The other day I went to the newly built Centre for Social Innovation (CSI) space in Regent Park, Toronto. Hamid, the host working at the desk , made me feel very welcome. I detected an accent and discovered that he was from Afghanistan. His native language was Dari, which, he explained, is very similar to Farsi.
When I told him I blog for this site he immediately agreed with me about the value in learning new languages. Particularly, that when you learn a new language “you pick up something about the cultures.” This was validation for me, obviously. But he went on to describe the reach of the Dari and Farsi, emphasizing that there is a huge language similarity among people in Afghanistan, Iran and Tajikistan. “Even though they have different accents and words, still they understand each other.”
“If you learn the Arabic alphabet, you’ll cover many countries,” Hamid advised. Certainly the Arabic script would open the doors for understanding many languages in the Middle East – not just Arabic! It made me think that if people in Toronto became acquainted with people from Afghanistan, Iran or Tajikistan and began to learn the language, it would give other countries insight into problems in Afghanistan and Iran. With greater linguistic and cultural understanding we could watch the news from the Afghan or Iranian perspective. Maybe it’s no coincidence that two of the places where Canada has a recently active military engagement (in Afghanistan) or supports strict punitive sanctions (in the case of Iran) share languages.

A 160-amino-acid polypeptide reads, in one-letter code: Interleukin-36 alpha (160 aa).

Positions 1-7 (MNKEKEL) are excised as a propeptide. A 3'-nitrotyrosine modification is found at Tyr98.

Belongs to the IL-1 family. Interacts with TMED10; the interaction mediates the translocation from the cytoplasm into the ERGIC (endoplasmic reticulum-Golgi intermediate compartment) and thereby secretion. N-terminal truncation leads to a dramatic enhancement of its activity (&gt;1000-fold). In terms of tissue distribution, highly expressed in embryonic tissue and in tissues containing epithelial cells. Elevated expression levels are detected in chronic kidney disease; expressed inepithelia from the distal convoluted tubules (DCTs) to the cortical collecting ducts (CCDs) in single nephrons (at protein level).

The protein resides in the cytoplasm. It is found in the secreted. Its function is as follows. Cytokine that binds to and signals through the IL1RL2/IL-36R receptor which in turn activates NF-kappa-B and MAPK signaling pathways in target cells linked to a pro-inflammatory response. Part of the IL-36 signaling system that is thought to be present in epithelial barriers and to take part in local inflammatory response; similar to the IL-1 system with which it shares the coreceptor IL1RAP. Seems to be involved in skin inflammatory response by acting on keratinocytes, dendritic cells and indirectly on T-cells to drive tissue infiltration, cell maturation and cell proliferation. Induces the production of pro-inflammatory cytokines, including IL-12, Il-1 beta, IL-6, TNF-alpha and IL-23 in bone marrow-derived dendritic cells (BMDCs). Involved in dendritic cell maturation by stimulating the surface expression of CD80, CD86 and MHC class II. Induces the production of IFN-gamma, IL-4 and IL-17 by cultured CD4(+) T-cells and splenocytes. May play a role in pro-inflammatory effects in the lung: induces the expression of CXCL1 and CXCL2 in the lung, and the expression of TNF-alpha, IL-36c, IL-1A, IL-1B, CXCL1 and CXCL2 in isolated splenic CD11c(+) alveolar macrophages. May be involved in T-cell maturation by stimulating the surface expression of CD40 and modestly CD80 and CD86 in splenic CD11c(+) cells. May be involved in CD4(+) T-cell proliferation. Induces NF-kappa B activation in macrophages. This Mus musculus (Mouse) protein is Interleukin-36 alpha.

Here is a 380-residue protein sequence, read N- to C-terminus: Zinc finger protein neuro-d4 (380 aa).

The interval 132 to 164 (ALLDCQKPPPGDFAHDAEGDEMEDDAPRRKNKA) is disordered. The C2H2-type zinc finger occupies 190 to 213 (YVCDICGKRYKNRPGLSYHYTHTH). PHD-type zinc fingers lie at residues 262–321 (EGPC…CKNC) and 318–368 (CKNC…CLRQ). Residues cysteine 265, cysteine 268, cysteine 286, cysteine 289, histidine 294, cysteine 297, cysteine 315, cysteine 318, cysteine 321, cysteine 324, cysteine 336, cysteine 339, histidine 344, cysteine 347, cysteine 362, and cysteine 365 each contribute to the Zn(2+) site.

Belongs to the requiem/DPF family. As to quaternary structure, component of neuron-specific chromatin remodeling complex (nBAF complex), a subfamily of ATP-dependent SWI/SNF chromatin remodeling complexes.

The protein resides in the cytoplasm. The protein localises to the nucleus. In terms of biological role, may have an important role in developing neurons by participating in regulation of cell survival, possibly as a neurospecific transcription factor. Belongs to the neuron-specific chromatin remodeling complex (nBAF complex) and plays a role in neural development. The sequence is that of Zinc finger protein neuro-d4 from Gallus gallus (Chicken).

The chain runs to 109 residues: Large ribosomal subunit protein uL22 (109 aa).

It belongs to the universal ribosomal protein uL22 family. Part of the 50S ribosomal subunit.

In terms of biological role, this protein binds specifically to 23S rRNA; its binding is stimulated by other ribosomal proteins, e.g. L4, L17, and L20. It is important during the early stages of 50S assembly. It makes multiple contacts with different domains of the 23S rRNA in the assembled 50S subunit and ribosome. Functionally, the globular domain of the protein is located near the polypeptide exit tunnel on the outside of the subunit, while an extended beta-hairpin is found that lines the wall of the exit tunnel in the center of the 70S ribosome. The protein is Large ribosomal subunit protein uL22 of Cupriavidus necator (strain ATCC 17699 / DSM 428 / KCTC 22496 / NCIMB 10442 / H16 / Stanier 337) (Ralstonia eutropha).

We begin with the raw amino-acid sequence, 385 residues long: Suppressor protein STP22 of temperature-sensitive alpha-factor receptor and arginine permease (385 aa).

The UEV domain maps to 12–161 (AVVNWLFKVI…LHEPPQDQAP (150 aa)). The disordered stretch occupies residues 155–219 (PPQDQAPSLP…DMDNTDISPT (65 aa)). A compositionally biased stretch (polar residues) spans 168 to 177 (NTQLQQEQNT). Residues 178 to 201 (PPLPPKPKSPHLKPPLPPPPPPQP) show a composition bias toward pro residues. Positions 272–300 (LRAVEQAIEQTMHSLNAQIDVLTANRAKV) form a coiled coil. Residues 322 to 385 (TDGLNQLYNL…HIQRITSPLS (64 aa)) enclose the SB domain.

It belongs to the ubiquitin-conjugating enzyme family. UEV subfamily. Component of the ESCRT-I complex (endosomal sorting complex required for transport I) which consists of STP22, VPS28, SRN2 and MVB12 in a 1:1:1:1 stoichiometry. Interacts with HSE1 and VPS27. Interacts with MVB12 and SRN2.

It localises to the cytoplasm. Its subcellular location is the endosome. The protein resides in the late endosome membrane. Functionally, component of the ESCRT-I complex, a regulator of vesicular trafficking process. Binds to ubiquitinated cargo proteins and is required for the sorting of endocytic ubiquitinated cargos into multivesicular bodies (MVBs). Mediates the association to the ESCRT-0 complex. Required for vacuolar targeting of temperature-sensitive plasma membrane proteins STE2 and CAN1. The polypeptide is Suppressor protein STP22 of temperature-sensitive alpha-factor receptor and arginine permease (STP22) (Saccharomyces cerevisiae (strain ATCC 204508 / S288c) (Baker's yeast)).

What can we learn about cultures by experiencing language? Maybe we can discover some supervening quality about the problems in Iran and Afghanistan with a deeper understanding of the language in those places. Toronto might be the perfect place to start that project.
At CSI Regent Park I appreciated Hamid’s hospitality and felt like I was just beginning on a long road toward learning Dari. It’s incredible what you can learn, even during a brief encounter, in Toronto.